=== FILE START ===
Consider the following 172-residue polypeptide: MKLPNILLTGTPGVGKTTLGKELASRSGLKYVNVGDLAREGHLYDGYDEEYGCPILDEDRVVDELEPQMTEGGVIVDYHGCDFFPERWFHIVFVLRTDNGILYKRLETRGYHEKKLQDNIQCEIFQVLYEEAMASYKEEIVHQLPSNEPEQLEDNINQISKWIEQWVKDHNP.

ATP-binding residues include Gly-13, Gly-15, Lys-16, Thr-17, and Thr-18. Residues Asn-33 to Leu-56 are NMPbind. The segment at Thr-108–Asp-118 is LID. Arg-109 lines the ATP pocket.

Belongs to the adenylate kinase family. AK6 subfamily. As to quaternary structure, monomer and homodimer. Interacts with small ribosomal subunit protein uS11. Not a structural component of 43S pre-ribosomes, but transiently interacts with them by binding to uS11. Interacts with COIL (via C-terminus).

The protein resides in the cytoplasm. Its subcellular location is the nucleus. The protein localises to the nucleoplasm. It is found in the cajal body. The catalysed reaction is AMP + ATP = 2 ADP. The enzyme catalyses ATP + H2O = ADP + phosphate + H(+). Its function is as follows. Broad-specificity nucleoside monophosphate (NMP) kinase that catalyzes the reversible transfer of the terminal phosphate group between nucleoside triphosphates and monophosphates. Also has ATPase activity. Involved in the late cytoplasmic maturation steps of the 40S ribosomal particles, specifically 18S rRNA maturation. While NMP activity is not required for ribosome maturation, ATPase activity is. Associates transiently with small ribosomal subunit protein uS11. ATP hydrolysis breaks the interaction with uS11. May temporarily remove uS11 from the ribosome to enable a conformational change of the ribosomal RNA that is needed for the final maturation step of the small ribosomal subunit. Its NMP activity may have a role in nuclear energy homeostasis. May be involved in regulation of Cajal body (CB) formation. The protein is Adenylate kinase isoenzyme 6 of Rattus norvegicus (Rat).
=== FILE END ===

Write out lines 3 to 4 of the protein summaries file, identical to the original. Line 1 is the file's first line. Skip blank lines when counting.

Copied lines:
Belongs to the adenylate kinase family. AK6 subfamily. As to quaternary structure, monomer and homodimer. Interacts with small ribosomal subunit protein uS11. Not a structural component of 43S pre-ribosomes, but transiently interacts with them by binding to uS11. Interacts with COIL (via C-terminus).

The protein resides in the cytoplasm. Its subcellular location is the nucleus. The protein localises to the nucleoplasm. It is found in the cajal body. The catalysed reaction is AMP + ATP = 2 ADP. The enzyme catalyses ATP + H2O = ADP + phosphate + H(+). Its function is as follows. Broad-specificity nucleoside monophosphate (NMP) kinase that catalyzes the reversible transfer of the terminal phosphate group between nucleoside triphosphates and monophosphates. Also has ATPase activity. Involved in the late cytoplasmic maturation steps of the 40S ribosomal particles, specifically 18S rRNA maturation. While NMP activity is not required for ribosome maturation, ATPase activity is. Associates transiently with small ribosomal subunit protein uS11. ATP hydrolysis breaks the interaction with uS11. May temporarily remove uS11 from the ribosome to enable a conformational change of the ribosomal RNA that is needed for the final maturation step of the small ribosomal subunit. Its NMP activity may have a role in nuclear energy homeostasis. May be involved in regulation of Cajal body (CB) formation. The protein is Adenylate kinase isoenzyme 6 of Rattus norvegicus (Rat).